This episode of the BSP Podcast sees Giuseppe Torre presenting a paper from our 2020 annual conference, ‘Engaged Phenomenology’ Online.
Season 5 episode 122: 25 September 2021
This episode of Season 5 of the BSP Podcast features Giuseppe Torre, University of Limerick, Ireland. The presentation is taken from our 2020 annual conference: ‘Engaged Phenomenology’ Online.
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‘Noise, Phenomena and the Digital Psychosis’
ABSTRACT: With respect to digital technologies, noise is something that is at once both fought and sought. We may wish to minimise noise in communications but require it for encrypting the very content communicated. We may wish to minimise noise when recording sound but also want to use it to improve the fidelity of the recording process. The catch is that noise is both an abstract idea and a concrete thing that does not sit comfortably in relation to systems that are deterministic/probabilistic, such as digital technologies. This is a fact that computer scientists know well but that is systematically overlooked in order to safeguard and improve the functioning of digital technologies, such as digital instruments. Indeed beyond the plethora of different kinds of noises, the comparison between analogue and digital technologies highlights the existence of just two types of noise: one that is naturally occurring (noise) and one that is humanly constructed (pseudo-noise). Digital technologies operate by moving from noise to pseudo noise, in order to then 1) crystallise reality into mathematical constructs and 2) create realities from mathematical constructs. This makes the digital realm a type of technology different from any other, namely, one in which noise is fiercely fought and used for the digitisation process but then relentlessly sought, and always denied, within the digital realm. This observation points to at least two further implications: one is that noise may point to essential differences between analogue and digital technologies; the second is that the presence or absence of noise may lead to either crippled or diverse phenomenologies. To this extent, digital technology, rather than revealing by challenging (Heidegger), has more to do with enabling a psychotic stance towards reality – one in which reality has been made to conform to our mathematically constructed idea of it … and one which might be too much even for a phenomenologist to overcome. These arguments will be developed from the perspective of a digital art practitioner.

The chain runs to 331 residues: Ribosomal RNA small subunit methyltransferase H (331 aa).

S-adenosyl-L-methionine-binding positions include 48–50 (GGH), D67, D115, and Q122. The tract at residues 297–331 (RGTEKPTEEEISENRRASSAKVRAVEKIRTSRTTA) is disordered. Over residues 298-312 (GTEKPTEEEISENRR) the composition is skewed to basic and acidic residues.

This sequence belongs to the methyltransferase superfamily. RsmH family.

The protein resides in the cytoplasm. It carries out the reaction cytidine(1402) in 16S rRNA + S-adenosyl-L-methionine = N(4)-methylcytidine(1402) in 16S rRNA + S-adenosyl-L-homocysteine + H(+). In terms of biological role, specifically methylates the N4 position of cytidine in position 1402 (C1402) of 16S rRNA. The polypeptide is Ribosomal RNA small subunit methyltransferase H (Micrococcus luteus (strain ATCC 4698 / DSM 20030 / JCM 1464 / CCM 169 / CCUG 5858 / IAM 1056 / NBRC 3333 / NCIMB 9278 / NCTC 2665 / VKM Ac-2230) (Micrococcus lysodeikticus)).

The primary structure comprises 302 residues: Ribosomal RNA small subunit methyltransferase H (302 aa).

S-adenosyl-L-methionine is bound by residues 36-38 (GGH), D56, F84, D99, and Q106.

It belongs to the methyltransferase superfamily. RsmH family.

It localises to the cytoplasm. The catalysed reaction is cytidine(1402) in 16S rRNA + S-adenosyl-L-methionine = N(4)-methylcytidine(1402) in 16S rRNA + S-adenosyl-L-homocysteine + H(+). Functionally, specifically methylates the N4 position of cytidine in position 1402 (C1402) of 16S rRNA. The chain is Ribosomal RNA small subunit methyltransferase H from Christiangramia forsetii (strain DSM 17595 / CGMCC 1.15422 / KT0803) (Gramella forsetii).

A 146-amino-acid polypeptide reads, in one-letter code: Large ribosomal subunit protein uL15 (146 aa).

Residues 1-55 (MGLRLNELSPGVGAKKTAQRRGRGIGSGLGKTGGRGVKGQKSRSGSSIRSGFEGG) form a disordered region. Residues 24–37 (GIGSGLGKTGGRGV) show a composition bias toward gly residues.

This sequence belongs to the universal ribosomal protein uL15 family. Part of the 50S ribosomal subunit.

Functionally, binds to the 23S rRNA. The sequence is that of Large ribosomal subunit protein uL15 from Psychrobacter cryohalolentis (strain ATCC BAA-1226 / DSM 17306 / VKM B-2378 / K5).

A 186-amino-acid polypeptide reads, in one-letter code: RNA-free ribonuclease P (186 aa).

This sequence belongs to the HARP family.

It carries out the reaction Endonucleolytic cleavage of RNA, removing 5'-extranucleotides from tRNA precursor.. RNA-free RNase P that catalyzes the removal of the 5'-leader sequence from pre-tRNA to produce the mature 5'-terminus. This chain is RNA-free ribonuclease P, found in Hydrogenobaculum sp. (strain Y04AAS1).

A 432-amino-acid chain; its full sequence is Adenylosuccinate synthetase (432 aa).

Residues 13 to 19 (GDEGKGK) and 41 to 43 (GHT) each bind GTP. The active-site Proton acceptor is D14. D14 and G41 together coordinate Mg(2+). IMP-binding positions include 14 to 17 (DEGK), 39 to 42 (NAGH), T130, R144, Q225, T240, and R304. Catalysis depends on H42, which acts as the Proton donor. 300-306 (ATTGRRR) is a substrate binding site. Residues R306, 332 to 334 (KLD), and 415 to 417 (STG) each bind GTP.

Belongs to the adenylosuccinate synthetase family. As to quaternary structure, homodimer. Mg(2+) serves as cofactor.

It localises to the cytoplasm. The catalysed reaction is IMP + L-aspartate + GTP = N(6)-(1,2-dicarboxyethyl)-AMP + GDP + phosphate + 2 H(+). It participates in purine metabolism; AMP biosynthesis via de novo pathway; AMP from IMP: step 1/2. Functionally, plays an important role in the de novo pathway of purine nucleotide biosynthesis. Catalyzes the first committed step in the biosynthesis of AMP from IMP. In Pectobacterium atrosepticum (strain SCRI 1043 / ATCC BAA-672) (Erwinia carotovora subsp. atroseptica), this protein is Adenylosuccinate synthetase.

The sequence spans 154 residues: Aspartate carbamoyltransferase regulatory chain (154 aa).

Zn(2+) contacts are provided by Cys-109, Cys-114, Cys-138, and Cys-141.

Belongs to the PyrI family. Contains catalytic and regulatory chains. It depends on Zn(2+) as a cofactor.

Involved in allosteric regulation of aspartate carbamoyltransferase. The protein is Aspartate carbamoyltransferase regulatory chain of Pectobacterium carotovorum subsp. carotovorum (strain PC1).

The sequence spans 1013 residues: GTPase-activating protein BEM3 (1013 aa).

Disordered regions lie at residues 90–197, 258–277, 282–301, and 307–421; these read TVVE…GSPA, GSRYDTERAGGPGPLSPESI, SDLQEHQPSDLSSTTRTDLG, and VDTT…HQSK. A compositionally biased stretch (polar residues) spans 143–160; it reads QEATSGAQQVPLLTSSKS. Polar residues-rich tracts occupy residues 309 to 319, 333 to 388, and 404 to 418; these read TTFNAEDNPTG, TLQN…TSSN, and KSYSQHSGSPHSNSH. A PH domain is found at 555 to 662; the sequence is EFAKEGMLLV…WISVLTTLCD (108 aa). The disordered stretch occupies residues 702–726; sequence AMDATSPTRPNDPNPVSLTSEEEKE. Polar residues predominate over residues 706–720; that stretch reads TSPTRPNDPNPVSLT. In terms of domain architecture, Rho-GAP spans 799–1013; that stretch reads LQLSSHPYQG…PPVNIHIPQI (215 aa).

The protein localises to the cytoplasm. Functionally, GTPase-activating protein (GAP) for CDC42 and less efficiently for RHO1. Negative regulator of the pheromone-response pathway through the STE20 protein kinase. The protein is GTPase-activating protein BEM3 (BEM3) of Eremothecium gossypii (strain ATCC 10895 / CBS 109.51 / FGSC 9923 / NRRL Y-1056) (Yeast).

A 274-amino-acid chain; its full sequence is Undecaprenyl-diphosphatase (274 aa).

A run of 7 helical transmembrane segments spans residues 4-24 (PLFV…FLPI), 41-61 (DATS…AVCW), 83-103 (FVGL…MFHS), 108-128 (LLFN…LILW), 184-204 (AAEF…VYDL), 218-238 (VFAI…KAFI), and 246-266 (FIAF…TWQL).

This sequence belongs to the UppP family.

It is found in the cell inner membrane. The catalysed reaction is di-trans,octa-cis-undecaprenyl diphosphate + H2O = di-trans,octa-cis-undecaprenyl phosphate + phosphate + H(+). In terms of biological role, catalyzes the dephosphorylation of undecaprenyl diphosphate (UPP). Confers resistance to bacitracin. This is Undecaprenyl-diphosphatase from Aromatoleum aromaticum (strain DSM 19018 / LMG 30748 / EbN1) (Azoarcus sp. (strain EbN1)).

BIO: Giuseppe Torre is a lecturer in Digital Arts at the University of Limerick (Ireland). His research interest lies at the crossroads between digital art practices, open source technology/culture and philosophy. These interests respond to a questioning of the relationships between art and technology and that has so far led Torre to question under what forms and forces truly creative efforts may, or may not, arise.
This recording is taken from the BSP Annual Conference 2020 Online: ‘Engaged Phenomenology’. Organised with the University of Exeter and sponsored by Egenis and the Wellcome Centre for Cultures and Environments of Health. BSP2020AC was held online this year due to global concerns about the Coronavirus pandemic. For the conference our speakers recorded videos, our keynotes presented live over Zoom, and we also recorded some interviews. Podcast episodes from BSP2020AC are soundtracks of those videos where we and the presenters feel the audio works as a standalone.
The British Society for Phenomenology is a not-for-profit organisation set up with the intention of promoting research and awareness in the field of Phenomenology and other cognate arms of philosophical thought. Currently, the society accomplishes these aims through its journal, events, and podcast. Why not find out more, join the society, and subscribe to our journal the JBSP?